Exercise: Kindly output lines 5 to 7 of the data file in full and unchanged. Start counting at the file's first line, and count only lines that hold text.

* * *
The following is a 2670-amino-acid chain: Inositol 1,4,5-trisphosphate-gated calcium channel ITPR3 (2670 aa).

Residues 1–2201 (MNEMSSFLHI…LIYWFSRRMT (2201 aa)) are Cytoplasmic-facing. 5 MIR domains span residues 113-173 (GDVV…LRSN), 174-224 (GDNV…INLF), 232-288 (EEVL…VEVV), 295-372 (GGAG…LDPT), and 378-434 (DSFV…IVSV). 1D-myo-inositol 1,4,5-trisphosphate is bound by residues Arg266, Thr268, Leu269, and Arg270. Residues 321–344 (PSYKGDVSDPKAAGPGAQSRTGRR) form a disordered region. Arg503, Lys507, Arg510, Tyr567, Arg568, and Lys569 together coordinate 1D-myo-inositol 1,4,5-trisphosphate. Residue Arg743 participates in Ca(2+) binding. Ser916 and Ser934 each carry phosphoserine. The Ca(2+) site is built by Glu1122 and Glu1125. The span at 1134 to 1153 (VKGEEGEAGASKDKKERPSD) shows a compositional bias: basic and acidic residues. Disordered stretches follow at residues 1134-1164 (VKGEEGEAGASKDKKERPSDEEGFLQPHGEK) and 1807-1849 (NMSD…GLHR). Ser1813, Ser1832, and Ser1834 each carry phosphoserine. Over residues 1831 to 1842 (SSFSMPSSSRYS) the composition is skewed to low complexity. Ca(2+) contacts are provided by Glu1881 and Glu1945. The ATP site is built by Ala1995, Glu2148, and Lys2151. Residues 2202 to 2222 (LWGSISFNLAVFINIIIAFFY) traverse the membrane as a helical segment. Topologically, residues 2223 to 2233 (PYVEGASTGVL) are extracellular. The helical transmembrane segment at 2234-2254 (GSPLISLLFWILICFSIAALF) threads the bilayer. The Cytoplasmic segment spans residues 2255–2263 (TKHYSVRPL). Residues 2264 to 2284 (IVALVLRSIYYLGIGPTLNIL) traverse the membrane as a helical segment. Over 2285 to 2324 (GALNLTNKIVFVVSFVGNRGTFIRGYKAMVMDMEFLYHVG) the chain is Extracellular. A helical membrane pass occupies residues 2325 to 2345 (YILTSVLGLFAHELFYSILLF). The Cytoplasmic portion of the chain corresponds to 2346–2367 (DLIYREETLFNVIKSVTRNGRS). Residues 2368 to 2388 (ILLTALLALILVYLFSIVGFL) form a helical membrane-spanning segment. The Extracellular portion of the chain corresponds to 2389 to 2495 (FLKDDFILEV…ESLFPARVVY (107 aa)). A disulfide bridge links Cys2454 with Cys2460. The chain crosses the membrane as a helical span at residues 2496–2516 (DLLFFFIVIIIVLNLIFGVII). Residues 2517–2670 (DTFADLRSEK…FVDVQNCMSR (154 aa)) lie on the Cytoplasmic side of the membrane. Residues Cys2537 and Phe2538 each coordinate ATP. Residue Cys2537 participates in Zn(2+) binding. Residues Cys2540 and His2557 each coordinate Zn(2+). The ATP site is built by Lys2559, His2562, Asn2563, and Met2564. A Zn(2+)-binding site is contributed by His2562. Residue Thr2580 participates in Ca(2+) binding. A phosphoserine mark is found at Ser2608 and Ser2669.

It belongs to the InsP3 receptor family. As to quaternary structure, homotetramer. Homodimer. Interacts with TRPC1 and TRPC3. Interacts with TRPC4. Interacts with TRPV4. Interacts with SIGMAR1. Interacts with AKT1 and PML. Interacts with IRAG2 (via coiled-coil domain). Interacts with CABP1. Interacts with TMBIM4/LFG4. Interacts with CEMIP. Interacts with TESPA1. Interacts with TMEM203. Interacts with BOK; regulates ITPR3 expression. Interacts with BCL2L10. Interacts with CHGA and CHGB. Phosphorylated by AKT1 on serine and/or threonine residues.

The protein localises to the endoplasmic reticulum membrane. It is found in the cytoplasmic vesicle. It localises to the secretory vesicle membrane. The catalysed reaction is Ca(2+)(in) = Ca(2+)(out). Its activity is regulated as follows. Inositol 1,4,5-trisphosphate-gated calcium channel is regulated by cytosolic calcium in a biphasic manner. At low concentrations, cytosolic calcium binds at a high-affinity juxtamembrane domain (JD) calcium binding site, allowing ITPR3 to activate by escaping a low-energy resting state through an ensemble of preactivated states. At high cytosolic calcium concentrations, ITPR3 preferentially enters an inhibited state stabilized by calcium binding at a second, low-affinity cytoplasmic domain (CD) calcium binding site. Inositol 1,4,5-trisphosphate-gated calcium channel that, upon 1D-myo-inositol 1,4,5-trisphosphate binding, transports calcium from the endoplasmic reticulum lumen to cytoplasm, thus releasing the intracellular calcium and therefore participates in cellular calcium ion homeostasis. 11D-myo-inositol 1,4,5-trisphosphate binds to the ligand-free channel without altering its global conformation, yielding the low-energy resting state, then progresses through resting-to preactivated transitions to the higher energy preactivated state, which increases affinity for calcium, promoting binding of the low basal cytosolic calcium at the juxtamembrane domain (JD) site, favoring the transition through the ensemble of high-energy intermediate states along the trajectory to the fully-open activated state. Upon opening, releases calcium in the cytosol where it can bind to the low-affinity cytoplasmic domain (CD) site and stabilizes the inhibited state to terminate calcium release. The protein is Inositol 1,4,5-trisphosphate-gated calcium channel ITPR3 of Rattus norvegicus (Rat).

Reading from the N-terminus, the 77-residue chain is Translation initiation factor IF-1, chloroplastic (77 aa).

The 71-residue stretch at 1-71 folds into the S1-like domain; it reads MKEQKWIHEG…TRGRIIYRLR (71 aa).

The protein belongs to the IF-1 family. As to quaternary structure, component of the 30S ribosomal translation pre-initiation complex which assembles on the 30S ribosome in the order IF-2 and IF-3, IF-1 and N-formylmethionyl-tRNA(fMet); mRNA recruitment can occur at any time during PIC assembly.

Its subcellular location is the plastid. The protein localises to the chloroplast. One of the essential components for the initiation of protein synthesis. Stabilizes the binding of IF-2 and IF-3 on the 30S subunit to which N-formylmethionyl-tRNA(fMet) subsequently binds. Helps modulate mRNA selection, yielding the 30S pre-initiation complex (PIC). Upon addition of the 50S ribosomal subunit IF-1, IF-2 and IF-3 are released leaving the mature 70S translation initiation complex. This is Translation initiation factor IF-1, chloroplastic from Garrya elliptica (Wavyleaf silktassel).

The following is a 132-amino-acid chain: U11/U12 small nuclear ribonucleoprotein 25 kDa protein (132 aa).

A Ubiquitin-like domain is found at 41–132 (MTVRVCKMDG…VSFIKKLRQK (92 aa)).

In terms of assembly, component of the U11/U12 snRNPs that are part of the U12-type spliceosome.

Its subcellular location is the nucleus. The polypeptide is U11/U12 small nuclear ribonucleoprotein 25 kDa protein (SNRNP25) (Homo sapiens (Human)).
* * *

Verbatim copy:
Reading from the N-terminus, the 77-residue chain is Translation initiation factor IF-1, chloroplastic (77 aa).

The 71-residue stretch at 1-71 folds into the S1-like domain; it reads MKEQKWIHEG…TRGRIIYRLR (71 aa).

The protein belongs to the IF-1 family. As to quaternary structure, component of the 30S ribosomal translation pre-initiation complex which assembles on the 30S ribosome in the order IF-2 and IF-3, IF-1 and N-formylmethionyl-tRNA(fMet); mRNA recruitment can occur at any time during PIC assembly.